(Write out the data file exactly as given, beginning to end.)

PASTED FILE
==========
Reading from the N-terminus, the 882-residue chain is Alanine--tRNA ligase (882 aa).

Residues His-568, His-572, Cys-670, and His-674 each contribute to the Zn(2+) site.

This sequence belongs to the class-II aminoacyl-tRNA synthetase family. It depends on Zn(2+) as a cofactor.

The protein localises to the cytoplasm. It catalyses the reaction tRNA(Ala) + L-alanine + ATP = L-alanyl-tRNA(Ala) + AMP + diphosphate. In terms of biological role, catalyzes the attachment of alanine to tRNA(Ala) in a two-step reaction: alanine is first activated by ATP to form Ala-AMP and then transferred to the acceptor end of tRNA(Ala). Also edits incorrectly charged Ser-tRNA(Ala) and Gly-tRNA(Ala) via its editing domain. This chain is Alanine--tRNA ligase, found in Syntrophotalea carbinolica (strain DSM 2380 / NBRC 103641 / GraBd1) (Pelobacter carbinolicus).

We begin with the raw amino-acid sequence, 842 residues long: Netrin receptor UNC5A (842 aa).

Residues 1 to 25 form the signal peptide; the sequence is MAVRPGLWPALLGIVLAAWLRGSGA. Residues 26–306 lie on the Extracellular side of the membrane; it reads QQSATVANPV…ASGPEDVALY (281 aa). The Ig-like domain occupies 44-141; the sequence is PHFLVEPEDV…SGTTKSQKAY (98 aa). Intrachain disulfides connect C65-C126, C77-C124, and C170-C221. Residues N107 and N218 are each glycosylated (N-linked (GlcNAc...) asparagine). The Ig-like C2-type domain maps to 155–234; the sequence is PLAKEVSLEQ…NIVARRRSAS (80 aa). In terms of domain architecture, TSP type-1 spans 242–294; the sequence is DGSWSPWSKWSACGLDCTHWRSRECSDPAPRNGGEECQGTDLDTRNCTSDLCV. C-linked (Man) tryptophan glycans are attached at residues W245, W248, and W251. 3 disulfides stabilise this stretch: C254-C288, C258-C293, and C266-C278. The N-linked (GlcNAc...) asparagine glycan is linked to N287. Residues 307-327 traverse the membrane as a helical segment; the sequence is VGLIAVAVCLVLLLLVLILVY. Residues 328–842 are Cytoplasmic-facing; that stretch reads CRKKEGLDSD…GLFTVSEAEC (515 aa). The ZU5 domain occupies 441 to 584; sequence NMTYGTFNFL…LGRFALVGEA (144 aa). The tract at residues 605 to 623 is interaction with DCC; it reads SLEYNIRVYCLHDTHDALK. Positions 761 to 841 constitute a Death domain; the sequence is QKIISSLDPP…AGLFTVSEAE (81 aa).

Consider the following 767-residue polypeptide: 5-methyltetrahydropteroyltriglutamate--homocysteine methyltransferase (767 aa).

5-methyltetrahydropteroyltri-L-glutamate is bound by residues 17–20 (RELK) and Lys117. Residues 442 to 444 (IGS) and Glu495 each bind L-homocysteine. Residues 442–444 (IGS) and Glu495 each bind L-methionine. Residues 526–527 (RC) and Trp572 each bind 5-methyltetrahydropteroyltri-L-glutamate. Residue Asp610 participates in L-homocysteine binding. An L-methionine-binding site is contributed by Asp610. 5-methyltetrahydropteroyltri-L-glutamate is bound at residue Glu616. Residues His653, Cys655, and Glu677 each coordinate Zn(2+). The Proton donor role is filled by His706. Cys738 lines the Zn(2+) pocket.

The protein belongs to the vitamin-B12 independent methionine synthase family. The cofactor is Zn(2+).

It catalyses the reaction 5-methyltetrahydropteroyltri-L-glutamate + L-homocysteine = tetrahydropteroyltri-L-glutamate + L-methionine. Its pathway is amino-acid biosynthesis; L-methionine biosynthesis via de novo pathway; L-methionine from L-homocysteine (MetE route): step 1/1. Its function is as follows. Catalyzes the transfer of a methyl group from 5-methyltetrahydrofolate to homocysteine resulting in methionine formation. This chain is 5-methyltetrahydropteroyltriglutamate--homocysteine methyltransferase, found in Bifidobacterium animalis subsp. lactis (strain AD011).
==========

Reading from the N-terminus, the 882-residue chain is Alanine--tRNA ligase (882 aa).

Residues His-568, His-572, Cys-670, and His-674 each contribute to the Zn(2+) site.

This sequence belongs to the class-II aminoacyl-tRNA synthetase family. It depends on Zn(2+) as a cofactor.

The protein localises to the cytoplasm. It catalyses the reaction tRNA(Ala) + L-alanine + ATP = L-alanyl-tRNA(Ala) + AMP + diphosphate. In terms of biological role, catalyzes the attachment of alanine to tRNA(Ala) in a two-step reaction: alanine is first activated by ATP to form Ala-AMP and then transferred to the acceptor end of tRNA(Ala). Also edits incorrectly charged Ser-tRNA(Ala) and Gly-tRNA(Ala) via its editing domain. This chain is Alanine--tRNA ligase, found in Syntrophotalea carbinolica (strain DSM 2380 / NBRC 103641 / GraBd1) (Pelobacter carbinolicus).

We begin with the raw amino-acid sequence, 842 residues long: Netrin receptor UNC5A (842 aa).

Residues 1 to 25 form the signal peptide; the sequence is MAVRPGLWPALLGIVLAAWLRGSGA. Residues 26–306 lie on the Extracellular side of the membrane; it reads QQSATVANPV…ASGPEDVALY (281 aa). The Ig-like domain occupies 44-141; the sequence is PHFLVEPEDV…SGTTKSQKAY (98 aa). Intrachain disulfides connect C65-C126, C77-C124, and C170-C221. Residues N107 and N218 are each glycosylated (N-linked (GlcNAc...) asparagine). The Ig-like C2-type domain maps to 155–234; the sequence is PLAKEVSLEQ…NIVARRRSAS (80 aa). In terms of domain architecture, TSP type-1 spans 242–294; the sequence is DGSWSPWSKWSACGLDCTHWRSRECSDPAPRNGGEECQGTDLDTRNCTSDLCV. C-linked (Man) tryptophan glycans are attached at residues W245, W248, and W251. 3 disulfides stabilise this stretch: C254-C288, C258-C293, and C266-C278. The N-linked (GlcNAc...) asparagine glycan is linked to N287. Residues 307-327 traverse the membrane as a helical segment; the sequence is VGLIAVAVCLVLLLLVLILVY. Residues 328–842 are Cytoplasmic-facing; that stretch reads CRKKEGLDSD…GLFTVSEAEC (515 aa). The ZU5 domain occupies 441 to 584; sequence NMTYGTFNFL…LGRFALVGEA (144 aa). The tract at residues 605 to 623 is interaction with DCC; it reads SLEYNIRVYCLHDTHDALK. Positions 761 to 841 constitute a Death domain; the sequence is QKIISSLDPP…AGLFTVSEAE (81 aa).

Consider the following 767-residue polypeptide: 5-methyltetrahydropteroyltriglutamate--homocysteine methyltransferase (767 aa).

5-methyltetrahydropteroyltri-L-glutamate is bound by residues 17–20 (RELK) and Lys117. Residues 442 to 444 (IGS) and Glu495 each bind L-homocysteine. Residues 442–444 (IGS) and Glu495 each bind L-methionine. Residues 526–527 (RC) and Trp572 each bind 5-methyltetrahydropteroyltri-L-glutamate. Residue Asp610 participates in L-homocysteine binding. An L-methionine-binding site is contributed by Asp610. 5-methyltetrahydropteroyltri-L-glutamate is bound at residue Glu616. Residues His653, Cys655, and Glu677 each coordinate Zn(2+). The Proton donor role is filled by His706. Cys738 lines the Zn(2+) pocket.

The protein belongs to the vitamin-B12 independent methionine synthase family. The cofactor is Zn(2+).

It catalyses the reaction 5-methyltetrahydropteroyltri-L-glutamate + L-homocysteine = tetrahydropteroyltri-L-glutamate + L-methionine. Its pathway is amino-acid biosynthesis; L-methionine biosynthesis via de novo pathway; L-methionine from L-homocysteine (MetE route): step 1/1. Its function is as follows. Catalyzes the transfer of a methyl group from 5-methyltetrahydrofolate to homocysteine resulting in methionine formation. This chain is 5-methyltetrahydropteroyltriglutamate--homocysteine methyltransferase, found in Bifidobacterium animalis subsp. lactis (strain AD011).